On Sunday morning we went to a Swedenborgian church, which is one of the most beautiful buildings in the city. It has a large window of stained glass at one end, of such a color that it makes every thing look as if the light of the setting sun was falling upon it. There was a curious sort of tower opposite this window, with a kind of niche in it for a large Bible, which the minister took out with the greatest reverence, and he read from it all the prayers and psalms which were used. I liked the service very well, but, of course, I prefer our own.

In the afternoon, David took me to Trinity Church, and I was perfectly delighted to hear our dear liturgy again, after being so long deprived of it. Some of the people did not kneel down, but I could not help doing it, for my heart was so full.

Just as we were coming out of church, I observed one of the sweetest young ladies that I ever saw, who looked as if she had been crying, and yet there was a happy smile on her face. I was wondering why she looked so familiar to me, when she said, in a perfectly musical voice, to some one near her,--"Is it not delightful to worship God with his own chosen people once more?"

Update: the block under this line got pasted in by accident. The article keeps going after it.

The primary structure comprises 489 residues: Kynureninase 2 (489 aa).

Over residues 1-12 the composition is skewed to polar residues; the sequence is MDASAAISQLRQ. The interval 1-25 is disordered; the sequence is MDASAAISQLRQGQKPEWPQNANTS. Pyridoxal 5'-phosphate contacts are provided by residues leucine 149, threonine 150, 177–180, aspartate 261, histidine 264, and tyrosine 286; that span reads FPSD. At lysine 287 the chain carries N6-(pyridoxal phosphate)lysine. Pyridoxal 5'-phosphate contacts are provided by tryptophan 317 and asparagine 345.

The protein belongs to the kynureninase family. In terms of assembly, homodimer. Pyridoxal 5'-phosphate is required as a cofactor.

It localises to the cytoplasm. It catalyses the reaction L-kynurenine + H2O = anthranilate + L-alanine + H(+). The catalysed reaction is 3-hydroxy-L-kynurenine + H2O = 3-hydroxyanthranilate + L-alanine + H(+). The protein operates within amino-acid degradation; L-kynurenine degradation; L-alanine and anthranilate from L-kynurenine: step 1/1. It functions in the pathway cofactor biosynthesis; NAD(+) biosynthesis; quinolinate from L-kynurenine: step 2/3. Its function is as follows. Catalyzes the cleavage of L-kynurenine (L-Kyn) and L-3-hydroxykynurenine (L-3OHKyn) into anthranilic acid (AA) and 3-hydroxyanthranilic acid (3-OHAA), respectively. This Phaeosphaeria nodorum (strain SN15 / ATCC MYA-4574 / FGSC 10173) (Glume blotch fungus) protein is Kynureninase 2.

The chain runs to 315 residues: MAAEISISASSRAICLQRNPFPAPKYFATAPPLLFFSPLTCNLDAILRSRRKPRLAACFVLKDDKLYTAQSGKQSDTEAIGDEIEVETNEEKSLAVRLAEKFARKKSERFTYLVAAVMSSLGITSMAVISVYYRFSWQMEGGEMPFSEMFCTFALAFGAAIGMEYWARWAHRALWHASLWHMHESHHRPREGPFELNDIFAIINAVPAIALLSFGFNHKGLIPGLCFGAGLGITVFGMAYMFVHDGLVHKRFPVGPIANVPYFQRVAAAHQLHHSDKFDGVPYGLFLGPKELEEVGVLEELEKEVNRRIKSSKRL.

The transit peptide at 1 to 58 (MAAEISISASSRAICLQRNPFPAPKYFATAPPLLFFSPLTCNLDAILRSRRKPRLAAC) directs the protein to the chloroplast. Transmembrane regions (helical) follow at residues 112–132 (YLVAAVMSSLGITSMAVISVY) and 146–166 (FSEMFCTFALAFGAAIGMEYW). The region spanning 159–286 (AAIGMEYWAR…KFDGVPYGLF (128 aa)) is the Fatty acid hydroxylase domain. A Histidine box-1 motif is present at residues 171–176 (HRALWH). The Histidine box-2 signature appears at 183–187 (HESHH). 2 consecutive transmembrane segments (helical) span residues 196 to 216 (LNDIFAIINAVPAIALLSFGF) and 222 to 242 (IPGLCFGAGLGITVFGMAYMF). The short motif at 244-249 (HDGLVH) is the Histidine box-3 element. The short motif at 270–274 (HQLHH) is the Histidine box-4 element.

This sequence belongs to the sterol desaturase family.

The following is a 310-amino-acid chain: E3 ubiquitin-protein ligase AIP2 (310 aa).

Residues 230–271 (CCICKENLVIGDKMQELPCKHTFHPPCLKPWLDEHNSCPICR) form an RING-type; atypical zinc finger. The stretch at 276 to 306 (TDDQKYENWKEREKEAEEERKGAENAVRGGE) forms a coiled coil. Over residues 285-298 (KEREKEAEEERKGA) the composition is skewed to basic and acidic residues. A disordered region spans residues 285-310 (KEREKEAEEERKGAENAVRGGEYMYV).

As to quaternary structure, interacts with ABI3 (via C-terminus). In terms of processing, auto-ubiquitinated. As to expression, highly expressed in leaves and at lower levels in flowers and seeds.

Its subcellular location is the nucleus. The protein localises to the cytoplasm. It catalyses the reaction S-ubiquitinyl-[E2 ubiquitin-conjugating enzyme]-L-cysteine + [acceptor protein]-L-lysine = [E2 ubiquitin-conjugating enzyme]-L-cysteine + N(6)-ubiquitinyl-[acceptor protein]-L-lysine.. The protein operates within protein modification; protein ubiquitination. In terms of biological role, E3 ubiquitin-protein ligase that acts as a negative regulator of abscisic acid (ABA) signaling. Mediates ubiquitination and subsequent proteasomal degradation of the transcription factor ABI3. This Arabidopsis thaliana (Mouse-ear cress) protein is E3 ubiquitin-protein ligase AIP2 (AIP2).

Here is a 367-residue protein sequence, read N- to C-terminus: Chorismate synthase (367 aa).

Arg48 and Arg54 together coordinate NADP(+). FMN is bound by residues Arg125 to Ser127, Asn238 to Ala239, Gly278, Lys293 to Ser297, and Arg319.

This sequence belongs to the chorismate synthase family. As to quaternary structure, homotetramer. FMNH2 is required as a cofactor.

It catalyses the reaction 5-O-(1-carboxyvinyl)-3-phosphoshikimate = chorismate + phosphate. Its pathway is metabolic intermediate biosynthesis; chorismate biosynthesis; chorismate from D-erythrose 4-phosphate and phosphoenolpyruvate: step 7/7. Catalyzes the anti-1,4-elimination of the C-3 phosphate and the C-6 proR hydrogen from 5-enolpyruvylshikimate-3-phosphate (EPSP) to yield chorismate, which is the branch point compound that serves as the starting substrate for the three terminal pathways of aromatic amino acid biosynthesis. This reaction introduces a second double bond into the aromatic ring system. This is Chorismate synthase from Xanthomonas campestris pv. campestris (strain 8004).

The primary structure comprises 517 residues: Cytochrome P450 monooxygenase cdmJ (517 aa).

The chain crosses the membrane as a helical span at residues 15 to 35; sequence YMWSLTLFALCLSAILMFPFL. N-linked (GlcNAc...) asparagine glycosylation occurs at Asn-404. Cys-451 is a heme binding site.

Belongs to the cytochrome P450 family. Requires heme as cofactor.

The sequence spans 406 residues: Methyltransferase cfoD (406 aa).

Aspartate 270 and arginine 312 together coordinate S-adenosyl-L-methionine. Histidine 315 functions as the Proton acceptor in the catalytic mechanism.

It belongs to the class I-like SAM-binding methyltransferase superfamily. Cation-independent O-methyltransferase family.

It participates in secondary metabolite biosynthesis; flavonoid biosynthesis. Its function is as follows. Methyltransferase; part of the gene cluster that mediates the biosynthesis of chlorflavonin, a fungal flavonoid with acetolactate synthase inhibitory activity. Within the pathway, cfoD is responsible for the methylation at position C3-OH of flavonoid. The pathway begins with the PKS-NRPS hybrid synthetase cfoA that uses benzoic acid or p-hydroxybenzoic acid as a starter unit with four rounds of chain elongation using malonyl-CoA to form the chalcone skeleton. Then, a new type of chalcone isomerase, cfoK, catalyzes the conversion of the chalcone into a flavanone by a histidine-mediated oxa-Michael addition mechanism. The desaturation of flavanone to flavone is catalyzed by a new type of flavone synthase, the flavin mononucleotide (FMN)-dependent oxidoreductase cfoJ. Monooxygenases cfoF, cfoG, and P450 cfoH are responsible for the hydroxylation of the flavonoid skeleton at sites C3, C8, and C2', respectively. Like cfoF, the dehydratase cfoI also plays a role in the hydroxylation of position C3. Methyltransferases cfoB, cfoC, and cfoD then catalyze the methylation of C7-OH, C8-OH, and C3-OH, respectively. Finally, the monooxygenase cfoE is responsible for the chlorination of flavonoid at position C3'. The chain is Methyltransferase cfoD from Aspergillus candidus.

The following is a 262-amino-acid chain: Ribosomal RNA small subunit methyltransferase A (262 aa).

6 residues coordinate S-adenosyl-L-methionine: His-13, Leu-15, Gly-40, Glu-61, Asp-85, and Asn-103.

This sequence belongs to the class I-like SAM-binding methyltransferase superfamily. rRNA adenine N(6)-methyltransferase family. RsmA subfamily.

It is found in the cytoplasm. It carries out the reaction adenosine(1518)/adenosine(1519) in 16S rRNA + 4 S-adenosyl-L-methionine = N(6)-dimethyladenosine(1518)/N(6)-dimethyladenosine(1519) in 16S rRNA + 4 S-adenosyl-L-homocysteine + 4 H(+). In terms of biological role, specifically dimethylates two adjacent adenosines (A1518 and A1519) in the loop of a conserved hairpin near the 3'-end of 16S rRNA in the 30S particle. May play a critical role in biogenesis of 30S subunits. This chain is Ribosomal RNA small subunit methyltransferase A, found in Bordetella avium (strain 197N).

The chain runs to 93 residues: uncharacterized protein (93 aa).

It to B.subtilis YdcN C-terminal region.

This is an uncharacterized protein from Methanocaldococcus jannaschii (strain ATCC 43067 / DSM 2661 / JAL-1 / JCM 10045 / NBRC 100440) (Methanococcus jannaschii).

I turned to see who she thus addressed, and, notwithstanding the change in his dress, at once recognized Richard Colman. I cannot describe to you the joy I felt at finding him thus restored to his sister. Before I thought that I was among strangers, I flew to his side, and exclaimed,--"O, I am so glad that you have got your sister! I hope you will never leave her again."

"He never will," Miss Louisa replied; for poor Dick was too much overcome by the suddenness of my greeting to answer me. "You," she said, looking at David and myself, "are, I doubt not, the little friends that my brother has been telling me about. Come tomorrow and see us in Chestnut Street, for I am anxious to make your acquaintance."

Dick then joined in this invitation, and David accepted it for both of us.

We called upon Miss Colman the next day, and received a warm welcome; but, of course, she did not allude to her brother's long absence, only now and then as she looked at him her beautiful dark eyes would fill with tears. O, Bennie, if you could only see her! for she is the most lovely being that I ever met; but I hope that you may some day, for Dick half promised Clarendon to pay us a visit, and I am going to get mamma to write and beg his sister to come on with him.

I am so impatient now for Clarendon's letters to come! After we are once started, we shall not stop till we reach Virginia. Yet I shall be sorry to leave this same Yankee land, with its morality, its intelligence, and its kindness. If for nothing else, I shall bless this fishing excursion for having opened my eyes to the virtues of the excellent people whom I really used to despise. Though a Virginian still in heart, I can join David heartily in crying,--"Hurrah for New England now and for ever!" Till we meet, which will, I trust, be soon, your affectionate cousin,

PIDGIE BEVERLEY.

THE END.